In an environment of low oxygen and high carbon dioxide, the heart has to work harder, Towbin says. Many of his patients use noninvasive assisted ventilation, particularly at night, and he thinks that helps their hearts.

McNally is also enthusiastic about treating the respiratory aspects of MD. “I’m so excited that they put out the guidelines for that,” she says, referring to guidelines for respiratory care in DMD published by the American Thoracic Society in 2004.

Cardiac sonographer Roxanne Ross performs an echocardiogram, a painless test in which sound waves are transmitted to a computer and converted to an image of Jarrod's beating heart.“Supporting lung function with BiPAP [a form of noninvasive ventilation] at night for as long as possible, and choosing to be ventilated when needed, will definitely work to preserve heart function. The right [side of the] heart is not built for working against high pressures. It’s used to seeing low pressures and fairly quickly will become volume-overloaded and fail.

“On top of that, in MD you’ve got an intrinsic cardiomyopathy problem, which is that you don’t have dystrophin or the sarcoglycans there, so you’re losing cardiac muscle cells on a regular basis.”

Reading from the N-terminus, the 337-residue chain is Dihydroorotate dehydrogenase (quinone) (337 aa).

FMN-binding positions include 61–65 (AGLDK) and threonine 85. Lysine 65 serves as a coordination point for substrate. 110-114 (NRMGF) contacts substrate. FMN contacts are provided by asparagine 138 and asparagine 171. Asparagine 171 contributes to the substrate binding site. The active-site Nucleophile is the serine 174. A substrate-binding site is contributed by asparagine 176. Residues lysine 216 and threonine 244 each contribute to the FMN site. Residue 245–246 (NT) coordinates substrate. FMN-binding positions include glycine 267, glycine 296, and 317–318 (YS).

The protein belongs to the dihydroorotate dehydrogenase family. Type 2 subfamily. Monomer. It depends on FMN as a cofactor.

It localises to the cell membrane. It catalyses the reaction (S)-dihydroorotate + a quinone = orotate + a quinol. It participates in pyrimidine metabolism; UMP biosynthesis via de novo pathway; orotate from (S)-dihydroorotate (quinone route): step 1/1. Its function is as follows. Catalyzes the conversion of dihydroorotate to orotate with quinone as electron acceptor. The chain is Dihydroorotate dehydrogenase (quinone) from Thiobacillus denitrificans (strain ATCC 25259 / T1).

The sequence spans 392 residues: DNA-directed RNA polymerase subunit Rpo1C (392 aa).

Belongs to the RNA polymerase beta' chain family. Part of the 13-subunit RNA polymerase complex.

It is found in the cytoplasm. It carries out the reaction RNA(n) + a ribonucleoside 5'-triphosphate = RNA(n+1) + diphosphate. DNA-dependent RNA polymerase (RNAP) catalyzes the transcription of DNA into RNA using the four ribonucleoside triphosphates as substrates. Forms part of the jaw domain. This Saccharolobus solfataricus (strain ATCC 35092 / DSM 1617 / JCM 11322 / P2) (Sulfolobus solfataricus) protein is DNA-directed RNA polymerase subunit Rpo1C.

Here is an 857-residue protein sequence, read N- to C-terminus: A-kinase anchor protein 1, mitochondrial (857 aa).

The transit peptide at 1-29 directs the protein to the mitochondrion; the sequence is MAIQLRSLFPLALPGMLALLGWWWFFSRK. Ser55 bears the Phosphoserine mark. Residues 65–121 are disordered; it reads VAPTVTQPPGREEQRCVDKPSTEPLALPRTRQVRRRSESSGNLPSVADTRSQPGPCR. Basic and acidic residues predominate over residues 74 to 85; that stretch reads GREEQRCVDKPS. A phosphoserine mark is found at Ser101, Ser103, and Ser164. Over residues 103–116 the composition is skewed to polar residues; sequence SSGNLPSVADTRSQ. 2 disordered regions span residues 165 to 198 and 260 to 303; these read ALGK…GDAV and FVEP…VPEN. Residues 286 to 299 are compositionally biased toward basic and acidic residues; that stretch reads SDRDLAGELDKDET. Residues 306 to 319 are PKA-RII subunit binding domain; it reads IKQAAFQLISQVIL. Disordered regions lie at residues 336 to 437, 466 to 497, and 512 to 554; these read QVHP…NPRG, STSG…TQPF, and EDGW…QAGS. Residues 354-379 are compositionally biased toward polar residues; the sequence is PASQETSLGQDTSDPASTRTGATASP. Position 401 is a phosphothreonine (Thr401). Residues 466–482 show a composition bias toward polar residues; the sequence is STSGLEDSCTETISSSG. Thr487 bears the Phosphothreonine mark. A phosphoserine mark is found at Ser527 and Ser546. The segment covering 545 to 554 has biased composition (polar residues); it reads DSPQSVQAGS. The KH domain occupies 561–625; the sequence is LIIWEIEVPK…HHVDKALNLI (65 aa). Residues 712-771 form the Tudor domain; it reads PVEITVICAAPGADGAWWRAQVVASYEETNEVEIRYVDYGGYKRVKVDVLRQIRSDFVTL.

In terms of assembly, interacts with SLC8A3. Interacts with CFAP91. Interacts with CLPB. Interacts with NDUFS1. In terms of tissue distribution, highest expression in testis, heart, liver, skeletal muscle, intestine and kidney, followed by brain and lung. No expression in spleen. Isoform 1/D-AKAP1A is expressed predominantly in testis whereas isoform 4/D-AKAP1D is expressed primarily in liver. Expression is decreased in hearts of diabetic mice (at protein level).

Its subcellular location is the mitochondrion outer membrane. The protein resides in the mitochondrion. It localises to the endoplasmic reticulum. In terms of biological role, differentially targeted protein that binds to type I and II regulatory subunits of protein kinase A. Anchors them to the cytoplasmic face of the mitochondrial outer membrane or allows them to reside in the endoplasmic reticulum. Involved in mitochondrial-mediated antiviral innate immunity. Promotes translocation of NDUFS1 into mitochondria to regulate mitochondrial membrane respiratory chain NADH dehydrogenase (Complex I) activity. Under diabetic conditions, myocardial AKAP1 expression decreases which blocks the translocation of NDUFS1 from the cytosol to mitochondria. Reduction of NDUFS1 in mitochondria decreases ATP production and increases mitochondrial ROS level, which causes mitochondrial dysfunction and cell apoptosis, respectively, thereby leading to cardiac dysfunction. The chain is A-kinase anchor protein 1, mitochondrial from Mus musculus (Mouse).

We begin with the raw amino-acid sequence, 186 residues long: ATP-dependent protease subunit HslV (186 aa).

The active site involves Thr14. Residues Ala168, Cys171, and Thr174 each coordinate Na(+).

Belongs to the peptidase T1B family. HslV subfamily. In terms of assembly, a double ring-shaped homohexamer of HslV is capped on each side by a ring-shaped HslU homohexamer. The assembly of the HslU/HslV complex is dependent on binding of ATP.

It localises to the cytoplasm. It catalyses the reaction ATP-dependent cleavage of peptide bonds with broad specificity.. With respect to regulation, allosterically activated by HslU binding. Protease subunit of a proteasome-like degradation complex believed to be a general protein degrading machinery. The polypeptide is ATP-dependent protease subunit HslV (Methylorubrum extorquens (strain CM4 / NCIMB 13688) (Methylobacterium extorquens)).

Towbin tells parents, “A diagnosis of muscular dystrophy should translate into the concept that you now have a minimum of three new doctors: the neurologist, who should be the primary person, for sure, and who should dictate care; the pulmonologist; and the cardiologist. And probably in that order.”

By the age of 8 or 10, he says, a child with Duchenne MD should have seen all of them, and “it should be as a routine. Parents have to have the concept of early follow-up, early diagnosis, early therapy, in order to extend life and lifestyle of the patient.”

Cardiac Effects of Muscular Dystrophy


Cardiac Effects


Cardiac Effects

Duchenne and Becker MD (dystrophin mutation) dilated cardiomyopathy very common; severity varies Fukuyama congenital MD (fukutin mutation) dilated cardiomyopathy can occur and can be severe
Female carriers of Duchenne and Becker MD (dystrophin mutation) at risk for cardiomyopathy Congenital MD 1C 
(fukutin-related protein mutation)
dilated cardiomyopathy common
Limb-girdle MD 1A (myotilin mutation) not reported in LGMD, but some myotilin defects associated with cardiomyopathy X-linked Emery-Dreifuss MD (emerin mutation) arrhythmias and conduction defects common; cardiomyopathy may occur
Limb-girdle MD 1C (caveolin mutation) unknown Female carriers of X-Linked Emery-Dreifuss MD (emerin mutation) 10 percent to 20 percent have arrhythmias and conduction defects
Limb-girdle MD 2A (calpain 3 mutation) unknown Chromosome 1 Emery-Dreifuss MD (lamin A/C mutation) arrhythmias and conduction defects common; cardiomyopathy more common than in X-linked EDMD